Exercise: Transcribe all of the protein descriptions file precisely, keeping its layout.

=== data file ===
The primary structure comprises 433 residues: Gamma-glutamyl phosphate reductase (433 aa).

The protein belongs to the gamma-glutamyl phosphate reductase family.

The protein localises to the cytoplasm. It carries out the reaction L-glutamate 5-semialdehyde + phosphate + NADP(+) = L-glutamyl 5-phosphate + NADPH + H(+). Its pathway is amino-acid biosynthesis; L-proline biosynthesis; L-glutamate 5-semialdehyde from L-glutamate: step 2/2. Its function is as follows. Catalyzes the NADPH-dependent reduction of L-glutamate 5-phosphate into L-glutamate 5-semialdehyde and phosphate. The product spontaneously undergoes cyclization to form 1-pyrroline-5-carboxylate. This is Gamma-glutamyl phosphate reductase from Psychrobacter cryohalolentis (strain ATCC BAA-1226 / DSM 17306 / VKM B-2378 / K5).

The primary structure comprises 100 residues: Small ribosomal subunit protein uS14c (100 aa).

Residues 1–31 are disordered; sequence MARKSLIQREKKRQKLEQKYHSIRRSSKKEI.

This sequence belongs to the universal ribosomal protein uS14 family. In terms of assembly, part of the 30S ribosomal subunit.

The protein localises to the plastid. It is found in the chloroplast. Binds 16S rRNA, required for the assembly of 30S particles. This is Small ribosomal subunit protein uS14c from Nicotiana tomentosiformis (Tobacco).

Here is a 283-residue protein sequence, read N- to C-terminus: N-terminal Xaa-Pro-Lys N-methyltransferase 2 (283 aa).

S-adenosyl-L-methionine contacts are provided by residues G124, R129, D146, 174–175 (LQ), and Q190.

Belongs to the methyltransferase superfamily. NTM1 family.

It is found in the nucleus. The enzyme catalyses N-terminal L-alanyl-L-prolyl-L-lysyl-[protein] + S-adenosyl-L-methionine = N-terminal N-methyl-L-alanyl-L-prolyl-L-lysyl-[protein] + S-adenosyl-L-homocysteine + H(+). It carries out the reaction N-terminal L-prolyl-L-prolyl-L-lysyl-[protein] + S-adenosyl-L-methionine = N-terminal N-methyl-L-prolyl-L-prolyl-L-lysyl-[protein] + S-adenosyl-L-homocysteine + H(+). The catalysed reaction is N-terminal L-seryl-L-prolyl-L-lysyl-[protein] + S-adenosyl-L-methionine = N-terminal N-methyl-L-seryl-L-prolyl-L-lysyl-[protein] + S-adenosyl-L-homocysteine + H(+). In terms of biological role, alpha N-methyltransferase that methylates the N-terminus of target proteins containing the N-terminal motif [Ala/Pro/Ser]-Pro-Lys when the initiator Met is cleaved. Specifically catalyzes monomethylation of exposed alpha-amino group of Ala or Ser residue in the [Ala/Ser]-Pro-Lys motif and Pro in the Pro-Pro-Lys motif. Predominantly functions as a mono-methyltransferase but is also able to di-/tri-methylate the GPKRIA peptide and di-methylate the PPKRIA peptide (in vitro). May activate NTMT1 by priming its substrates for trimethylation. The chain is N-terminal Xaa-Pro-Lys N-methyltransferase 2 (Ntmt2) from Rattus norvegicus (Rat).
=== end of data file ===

The primary structure comprises 433 residues: Gamma-glutamyl phosphate reductase (433 aa).

The protein belongs to the gamma-glutamyl phosphate reductase family.

The protein localises to the cytoplasm. It carries out the reaction L-glutamate 5-semialdehyde + phosphate + NADP(+) = L-glutamyl 5-phosphate + NADPH + H(+). Its pathway is amino-acid biosynthesis; L-proline biosynthesis; L-glutamate 5-semialdehyde from L-glutamate: step 2/2. Its function is as follows. Catalyzes the NADPH-dependent reduction of L-glutamate 5-phosphate into L-glutamate 5-semialdehyde and phosphate. The product spontaneously undergoes cyclization to form 1-pyrroline-5-carboxylate. This is Gamma-glutamyl phosphate reductase from Psychrobacter cryohalolentis (strain ATCC BAA-1226 / DSM 17306 / VKM B-2378 / K5).

The primary structure comprises 100 residues: Small ribosomal subunit protein uS14c (100 aa).

Residues 1–31 are disordered; sequence MARKSLIQREKKRQKLEQKYHSIRRSSKKEI.

This sequence belongs to the universal ribosomal protein uS14 family. In terms of assembly, part of the 30S ribosomal subunit.

The protein localises to the plastid. It is found in the chloroplast. Binds 16S rRNA, required for the assembly of 30S particles. This is Small ribosomal subunit protein uS14c from Nicotiana tomentosiformis (Tobacco).

Here is a 283-residue protein sequence, read N- to C-terminus: N-terminal Xaa-Pro-Lys N-methyltransferase 2 (283 aa).

S-adenosyl-L-methionine contacts are provided by residues G124, R129, D146, 174–175 (LQ), and Q190.

Belongs to the methyltransferase superfamily. NTM1 family.

It is found in the nucleus. The enzyme catalyses N-terminal L-alanyl-L-prolyl-L-lysyl-[protein] + S-adenosyl-L-methionine = N-terminal N-methyl-L-alanyl-L-prolyl-L-lysyl-[protein] + S-adenosyl-L-homocysteine + H(+). It carries out the reaction N-terminal L-prolyl-L-prolyl-L-lysyl-[protein] + S-adenosyl-L-methionine = N-terminal N-methyl-L-prolyl-L-prolyl-L-lysyl-[protein] + S-adenosyl-L-homocysteine + H(+). The catalysed reaction is N-terminal L-seryl-L-prolyl-L-lysyl-[protein] + S-adenosyl-L-methionine = N-terminal N-methyl-L-seryl-L-prolyl-L-lysyl-[protein] + S-adenosyl-L-homocysteine + H(+). In terms of biological role, alpha N-methyltransferase that methylates the N-terminus of target proteins containing the N-terminal motif [Ala/Pro/Ser]-Pro-Lys when the initiator Met is cleaved. Specifically catalyzes monomethylation of exposed alpha-amino group of Ala or Ser residue in the [Ala/Ser]-Pro-Lys motif and Pro in the Pro-Pro-Lys motif. Predominantly functions as a mono-methyltransferase but is also able to di-/tri-methylate the GPKRIA peptide and di-methylate the PPKRIA peptide (in vitro). May activate NTMT1 by priming its substrates for trimethylation. The chain is N-terminal Xaa-Pro-Lys N-methyltransferase 2 (Ntmt2) from Rattus norvegicus (Rat).